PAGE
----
OnMilwaukee.com – Cheap Trick Feature

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Cheap Trick continues on its rock ‘n’ roll quest

By Joshua Miller
Published July 4, 2016 at 8:56 a.m.

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Cheap Trick guitarist Rick Nielsen has a trademark look that’s hard to miss. He’s often wearing a baseball cap and bow-tie. However, he’s just as likely to be identified by the wide range of guitars he wields. While he retired his orange-colored 1981 five-neck Hamer, he regularly tours with two five-neck guitars including his trademark checkerboard guitar.

“It gets more applause than I do,” Nielsen said during a recent phone conversation. “Has it gotten heavy? It sure has.”

The Rockford, Ill., band has played Milwaukee and Wisconsin so much since forming in early ’70s that it’s been like a home away from home. In fact, frequent band producer Jack Douglas’ recommendation after seeing the group play Wisconsin helped get Cheap Trick signed to Epic Records.
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“It’s a good place,” Nielsen said of Milwaukee. “I’ve gone to baseball games and all kinds of stuff there. We’ve always found a good audience in Milwaukee, even from the beginning of our career. Even before Cheap Trick, I’ve been playing Milwaukee for decades and decades. Great place, great people.”

Nielsen still fondly recalls playing venues like The Stone Toad and County Stadium in Milwaukee and Sunset Bowl in Waukesha. He said he enjoyed playing with local groups like In a Hot Coma, Sigmund Snopek and the Violent Femmes.

“I’ve played with a bunch of different people and recorded at the studio that used to be across the street from The Pfister Hotel,” he said.

Cheap Trick’s performance at Summerfest on Thursday, July 7 will be extra special, as it’s their first Milwaukee show since releasing their 17th studio album “Bang, Zoom, Crazy … Hello” and their induction into the Rock and Roll Hall of Fame earlier this year. Nielsen was pleasantly surprised when the band was announced as an inductee.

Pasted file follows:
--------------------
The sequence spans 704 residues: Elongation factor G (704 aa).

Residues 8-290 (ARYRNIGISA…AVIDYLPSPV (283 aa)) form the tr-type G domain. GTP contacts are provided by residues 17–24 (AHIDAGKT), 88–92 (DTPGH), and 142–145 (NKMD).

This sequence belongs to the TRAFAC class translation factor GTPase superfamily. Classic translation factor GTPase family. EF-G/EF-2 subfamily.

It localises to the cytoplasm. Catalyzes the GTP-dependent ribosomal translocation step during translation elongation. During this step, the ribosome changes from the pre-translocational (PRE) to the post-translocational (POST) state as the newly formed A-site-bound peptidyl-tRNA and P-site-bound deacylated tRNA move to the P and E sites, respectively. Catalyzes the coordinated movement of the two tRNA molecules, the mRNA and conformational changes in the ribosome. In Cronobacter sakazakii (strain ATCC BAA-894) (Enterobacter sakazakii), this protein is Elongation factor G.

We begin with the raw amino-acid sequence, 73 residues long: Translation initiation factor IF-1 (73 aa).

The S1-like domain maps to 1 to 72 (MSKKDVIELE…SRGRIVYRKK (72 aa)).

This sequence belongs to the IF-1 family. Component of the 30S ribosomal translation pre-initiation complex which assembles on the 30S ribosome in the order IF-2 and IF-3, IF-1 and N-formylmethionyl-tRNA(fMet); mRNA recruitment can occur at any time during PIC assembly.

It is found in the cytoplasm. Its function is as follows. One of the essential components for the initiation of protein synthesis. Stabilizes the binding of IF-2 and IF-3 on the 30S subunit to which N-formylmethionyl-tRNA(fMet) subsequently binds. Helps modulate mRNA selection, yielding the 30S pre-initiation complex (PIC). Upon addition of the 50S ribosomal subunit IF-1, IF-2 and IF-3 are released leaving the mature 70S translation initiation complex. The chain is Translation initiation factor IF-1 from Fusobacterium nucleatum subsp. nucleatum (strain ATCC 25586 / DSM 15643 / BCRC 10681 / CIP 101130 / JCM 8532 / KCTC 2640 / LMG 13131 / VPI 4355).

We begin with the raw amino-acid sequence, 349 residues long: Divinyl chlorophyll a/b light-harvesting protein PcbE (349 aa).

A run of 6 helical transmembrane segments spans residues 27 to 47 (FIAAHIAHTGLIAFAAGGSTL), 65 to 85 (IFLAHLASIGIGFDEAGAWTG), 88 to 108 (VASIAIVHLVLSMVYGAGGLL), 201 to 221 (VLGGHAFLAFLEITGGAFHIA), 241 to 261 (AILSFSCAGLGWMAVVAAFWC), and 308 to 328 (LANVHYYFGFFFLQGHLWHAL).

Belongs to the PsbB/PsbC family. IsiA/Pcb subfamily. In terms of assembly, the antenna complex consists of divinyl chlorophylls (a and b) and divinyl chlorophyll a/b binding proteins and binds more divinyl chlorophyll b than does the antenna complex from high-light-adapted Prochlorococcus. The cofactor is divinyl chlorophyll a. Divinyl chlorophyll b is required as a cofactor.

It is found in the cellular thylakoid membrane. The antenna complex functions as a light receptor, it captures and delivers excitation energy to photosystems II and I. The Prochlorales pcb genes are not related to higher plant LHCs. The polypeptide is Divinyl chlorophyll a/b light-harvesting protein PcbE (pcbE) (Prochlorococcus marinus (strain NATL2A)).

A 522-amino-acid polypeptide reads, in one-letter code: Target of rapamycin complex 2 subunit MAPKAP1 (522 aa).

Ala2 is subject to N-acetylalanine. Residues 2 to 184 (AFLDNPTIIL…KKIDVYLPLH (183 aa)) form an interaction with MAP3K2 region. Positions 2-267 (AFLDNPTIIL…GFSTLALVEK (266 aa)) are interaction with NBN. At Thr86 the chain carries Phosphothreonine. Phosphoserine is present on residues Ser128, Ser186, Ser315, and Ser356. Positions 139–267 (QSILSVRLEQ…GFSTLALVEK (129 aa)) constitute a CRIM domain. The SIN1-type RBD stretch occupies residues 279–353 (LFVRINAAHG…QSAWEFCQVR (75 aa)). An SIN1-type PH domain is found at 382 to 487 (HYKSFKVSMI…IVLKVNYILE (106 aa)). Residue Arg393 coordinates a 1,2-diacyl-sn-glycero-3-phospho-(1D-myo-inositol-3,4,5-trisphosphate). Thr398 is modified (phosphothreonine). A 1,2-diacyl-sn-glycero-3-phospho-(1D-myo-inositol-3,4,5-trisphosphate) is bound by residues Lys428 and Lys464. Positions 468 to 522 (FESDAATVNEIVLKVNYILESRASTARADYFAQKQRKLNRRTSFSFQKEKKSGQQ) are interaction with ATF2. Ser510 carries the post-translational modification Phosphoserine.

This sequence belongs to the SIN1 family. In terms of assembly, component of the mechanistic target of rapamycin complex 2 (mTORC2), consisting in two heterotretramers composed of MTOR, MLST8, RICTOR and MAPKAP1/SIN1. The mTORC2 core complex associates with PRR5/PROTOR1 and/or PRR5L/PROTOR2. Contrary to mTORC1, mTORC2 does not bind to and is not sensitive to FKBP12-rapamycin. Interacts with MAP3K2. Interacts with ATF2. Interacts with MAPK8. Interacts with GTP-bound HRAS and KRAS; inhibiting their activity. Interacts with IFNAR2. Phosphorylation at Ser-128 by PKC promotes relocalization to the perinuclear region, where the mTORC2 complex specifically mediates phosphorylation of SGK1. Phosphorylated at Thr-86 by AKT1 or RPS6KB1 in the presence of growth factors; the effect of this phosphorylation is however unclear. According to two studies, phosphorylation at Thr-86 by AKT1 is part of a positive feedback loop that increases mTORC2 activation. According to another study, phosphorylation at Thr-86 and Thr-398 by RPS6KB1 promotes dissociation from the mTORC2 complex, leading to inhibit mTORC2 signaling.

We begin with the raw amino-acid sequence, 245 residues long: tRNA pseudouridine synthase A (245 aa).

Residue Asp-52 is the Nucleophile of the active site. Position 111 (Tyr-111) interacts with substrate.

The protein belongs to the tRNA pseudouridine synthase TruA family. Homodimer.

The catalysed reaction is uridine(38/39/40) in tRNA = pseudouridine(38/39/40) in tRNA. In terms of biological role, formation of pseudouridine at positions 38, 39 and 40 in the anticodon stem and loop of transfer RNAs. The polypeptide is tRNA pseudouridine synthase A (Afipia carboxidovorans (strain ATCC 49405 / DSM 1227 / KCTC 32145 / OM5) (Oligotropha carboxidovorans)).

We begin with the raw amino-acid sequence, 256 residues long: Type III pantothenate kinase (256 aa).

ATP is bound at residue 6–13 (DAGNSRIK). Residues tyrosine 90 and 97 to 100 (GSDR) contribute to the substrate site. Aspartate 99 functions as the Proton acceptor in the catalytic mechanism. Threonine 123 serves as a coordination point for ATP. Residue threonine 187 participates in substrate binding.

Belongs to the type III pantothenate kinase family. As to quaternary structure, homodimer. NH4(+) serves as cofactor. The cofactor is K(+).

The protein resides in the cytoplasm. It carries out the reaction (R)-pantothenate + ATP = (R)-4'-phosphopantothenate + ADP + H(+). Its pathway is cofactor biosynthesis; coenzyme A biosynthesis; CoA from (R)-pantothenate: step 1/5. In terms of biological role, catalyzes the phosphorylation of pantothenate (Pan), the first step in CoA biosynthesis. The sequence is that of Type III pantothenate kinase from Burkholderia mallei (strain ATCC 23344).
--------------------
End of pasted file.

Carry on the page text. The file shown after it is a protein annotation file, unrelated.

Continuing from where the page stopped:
“It was quite an honor,” Nielsen said. “It was something we didn’t quite expect, but now that we’ve gotten in, it sure means a lot.”

He adds that his favorite moment of the ceremony was when it was over, possibly wanting to get back to the more natural flow of touring.

Nielsen has no doubt why Cheap Trick remains relevant after 40-plus years. The core lineup of the band has been together from the start, and its members have a deep passion for making music together, he said.

“We like the music we play, and we always wanted to be musicians,” he said. “Musically and lyrically, a lot of people can relate to it. Say the song ‘Surrender,’ to every person I ever met, they think their parents are weird. Aren’t your parents weird?”

“We play in different cities every day so we’re always playing to a different crowd. So that keeps it fresh, and we always try to do a good show. So there’s no secret to it. It’s how we go about doing it.”

The same reasoning went into making their latest album.

“We were just trying to make a good record. It wasn’t like we had any specific plan,” Nielsen says. “It’s the same with basically any record we’ve ever had. There’s always some good music.”

In the seven years since their last album, 2009’s “The Latest,” Nielsen says the material piled up, and they had a good selection to choose from. Much of album recording process was very DIY. They recorded with Grammy-winning producer Julian Raymond, whom Nielsen says really helped get things in motion.

“When we [first] went into the studio, we didn’t have a record deal. We were spending our own money to record,” Nielsen explained. “It’s because we love what we do.”

One of the guest musicians on the album is MC5 guitarist Wayne Kramer. He performs on their song “Do You Believe Me.” Nielsen enjoyed the energy created with his fellow guitarist.

“I’ve known Wayne for a long time. He’s a great player, and it’s almost like a guitar battle; it’s a lot of fun,” he said.

He also has enjoyed playing with his son Daxx, who plays drums.

“He’s a great player,” Nielsen says. “It’s very interesting working with him. He knows the songs as good as we do or maybe even better.”

Like much of their past albums, “Bang, Zoom, Crazy … Hello” is straightforward rock and roll seeking to make an impact.

“Rather than look for a title that meant something, this doesn’t mean anything but at the same time means a lot,” Nielsen said. “It’s four impact words that will get your attention.”

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